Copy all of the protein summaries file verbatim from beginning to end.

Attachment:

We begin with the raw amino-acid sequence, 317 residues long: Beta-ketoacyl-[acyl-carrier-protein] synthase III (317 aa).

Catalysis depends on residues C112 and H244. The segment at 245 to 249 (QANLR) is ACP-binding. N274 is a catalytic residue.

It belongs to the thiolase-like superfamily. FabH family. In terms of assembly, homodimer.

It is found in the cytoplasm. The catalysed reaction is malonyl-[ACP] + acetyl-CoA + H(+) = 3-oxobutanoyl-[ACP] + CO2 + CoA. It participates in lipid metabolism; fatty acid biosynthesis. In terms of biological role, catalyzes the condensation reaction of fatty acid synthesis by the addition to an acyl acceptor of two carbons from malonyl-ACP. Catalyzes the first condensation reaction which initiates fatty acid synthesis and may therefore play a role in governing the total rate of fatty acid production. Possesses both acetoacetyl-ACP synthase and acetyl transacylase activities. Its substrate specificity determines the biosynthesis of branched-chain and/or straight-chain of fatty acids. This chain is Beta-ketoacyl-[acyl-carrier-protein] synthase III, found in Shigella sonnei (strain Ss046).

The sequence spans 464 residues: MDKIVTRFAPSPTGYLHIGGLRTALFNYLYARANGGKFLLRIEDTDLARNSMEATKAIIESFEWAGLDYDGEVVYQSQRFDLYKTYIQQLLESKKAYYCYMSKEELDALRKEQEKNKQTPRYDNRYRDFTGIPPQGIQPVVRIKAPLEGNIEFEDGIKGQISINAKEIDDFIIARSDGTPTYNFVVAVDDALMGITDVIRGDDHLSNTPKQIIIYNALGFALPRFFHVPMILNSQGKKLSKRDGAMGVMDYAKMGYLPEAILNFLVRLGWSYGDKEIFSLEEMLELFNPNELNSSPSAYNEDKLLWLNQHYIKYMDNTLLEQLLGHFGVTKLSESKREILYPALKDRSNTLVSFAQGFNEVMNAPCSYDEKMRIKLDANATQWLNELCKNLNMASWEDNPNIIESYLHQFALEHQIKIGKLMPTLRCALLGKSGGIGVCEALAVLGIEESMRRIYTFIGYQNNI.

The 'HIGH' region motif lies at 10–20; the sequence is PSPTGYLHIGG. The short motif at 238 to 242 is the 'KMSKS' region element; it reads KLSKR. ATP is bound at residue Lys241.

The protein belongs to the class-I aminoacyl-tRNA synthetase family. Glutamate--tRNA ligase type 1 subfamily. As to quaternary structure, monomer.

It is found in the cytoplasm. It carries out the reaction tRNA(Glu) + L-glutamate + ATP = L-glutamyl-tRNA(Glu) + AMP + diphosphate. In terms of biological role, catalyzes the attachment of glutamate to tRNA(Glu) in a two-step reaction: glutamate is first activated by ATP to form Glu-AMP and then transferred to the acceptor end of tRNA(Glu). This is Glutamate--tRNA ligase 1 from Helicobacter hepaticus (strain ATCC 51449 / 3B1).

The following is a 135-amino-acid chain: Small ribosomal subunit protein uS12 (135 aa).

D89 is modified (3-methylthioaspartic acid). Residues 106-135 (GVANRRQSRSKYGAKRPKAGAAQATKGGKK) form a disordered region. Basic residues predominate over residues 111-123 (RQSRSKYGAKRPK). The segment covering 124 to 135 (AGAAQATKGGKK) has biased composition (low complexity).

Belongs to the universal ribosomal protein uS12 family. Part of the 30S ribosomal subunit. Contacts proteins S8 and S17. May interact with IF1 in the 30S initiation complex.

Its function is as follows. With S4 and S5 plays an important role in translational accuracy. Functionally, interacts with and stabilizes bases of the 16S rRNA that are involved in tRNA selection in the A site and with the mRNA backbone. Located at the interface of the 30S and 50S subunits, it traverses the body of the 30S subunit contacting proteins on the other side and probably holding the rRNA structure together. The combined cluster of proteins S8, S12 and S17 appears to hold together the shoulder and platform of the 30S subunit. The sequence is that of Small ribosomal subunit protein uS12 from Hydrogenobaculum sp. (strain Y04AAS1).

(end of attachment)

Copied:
We begin with the raw amino-acid sequence, 317 residues long: Beta-ketoacyl-[acyl-carrier-protein] synthase III (317 aa).

Catalysis depends on residues C112 and H244. The segment at 245 to 249 (QANLR) is ACP-binding. N274 is a catalytic residue.

It belongs to the thiolase-like superfamily. FabH family. In terms of assembly, homodimer.

It is found in the cytoplasm. The catalysed reaction is malonyl-[ACP] + acetyl-CoA + H(+) = 3-oxobutanoyl-[ACP] + CO2 + CoA. It participates in lipid metabolism; fatty acid biosynthesis. In terms of biological role, catalyzes the condensation reaction of fatty acid synthesis by the addition to an acyl acceptor of two carbons from malonyl-ACP. Catalyzes the first condensation reaction which initiates fatty acid synthesis and may therefore play a role in governing the total rate of fatty acid production. Possesses both acetoacetyl-ACP synthase and acetyl transacylase activities. Its substrate specificity determines the biosynthesis of branched-chain and/or straight-chain of fatty acids. This chain is Beta-ketoacyl-[acyl-carrier-protein] synthase III, found in Shigella sonnei (strain Ss046).

The sequence spans 464 residues: MDKIVTRFAPSPTGYLHIGGLRTALFNYLYARANGGKFLLRIEDTDLARNSMEATKAIIESFEWAGLDYDGEVVYQSQRFDLYKTYIQQLLESKKAYYCYMSKEELDALRKEQEKNKQTPRYDNRYRDFTGIPPQGIQPVVRIKAPLEGNIEFEDGIKGQISINAKEIDDFIIARSDGTPTYNFVVAVDDALMGITDVIRGDDHLSNTPKQIIIYNALGFALPRFFHVPMILNSQGKKLSKRDGAMGVMDYAKMGYLPEAILNFLVRLGWSYGDKEIFSLEEMLELFNPNELNSSPSAYNEDKLLWLNQHYIKYMDNTLLEQLLGHFGVTKLSESKREILYPALKDRSNTLVSFAQGFNEVMNAPCSYDEKMRIKLDANATQWLNELCKNLNMASWEDNPNIIESYLHQFALEHQIKIGKLMPTLRCALLGKSGGIGVCEALAVLGIEESMRRIYTFIGYQNNI.

The 'HIGH' region motif lies at 10–20; the sequence is PSPTGYLHIGG. The short motif at 238 to 242 is the 'KMSKS' region element; it reads KLSKR. ATP is bound at residue Lys241.

The protein belongs to the class-I aminoacyl-tRNA synthetase family. Glutamate--tRNA ligase type 1 subfamily. As to quaternary structure, monomer.

It is found in the cytoplasm. It carries out the reaction tRNA(Glu) + L-glutamate + ATP = L-glutamyl-tRNA(Glu) + AMP + diphosphate. In terms of biological role, catalyzes the attachment of glutamate to tRNA(Glu) in a two-step reaction: glutamate is first activated by ATP to form Glu-AMP and then transferred to the acceptor end of tRNA(Glu). This is Glutamate--tRNA ligase 1 from Helicobacter hepaticus (strain ATCC 51449 / 3B1).

The following is a 135-amino-acid chain: Small ribosomal subunit protein uS12 (135 aa).

D89 is modified (3-methylthioaspartic acid). Residues 106-135 (GVANRRQSRSKYGAKRPKAGAAQATKGGKK) form a disordered region. Basic residues predominate over residues 111-123 (RQSRSKYGAKRPK). The segment covering 124 to 135 (AGAAQATKGGKK) has biased composition (low complexity).

Belongs to the universal ribosomal protein uS12 family. Part of the 30S ribosomal subunit. Contacts proteins S8 and S17. May interact with IF1 in the 30S initiation complex.

Its function is as follows. With S4 and S5 plays an important role in translational accuracy. Functionally, interacts with and stabilizes bases of the 16S rRNA that are involved in tRNA selection in the A site and with the mRNA backbone. Located at the interface of the 30S and 50S subunits, it traverses the body of the 30S subunit contacting proteins on the other side and probably holding the rRNA structure together. The combined cluster of proteins S8, S12 and S17 appears to hold together the shoulder and platform of the 30S subunit. The sequence is that of Small ribosomal subunit protein uS12 from Hydrogenobaculum sp. (strain Y04AAS1).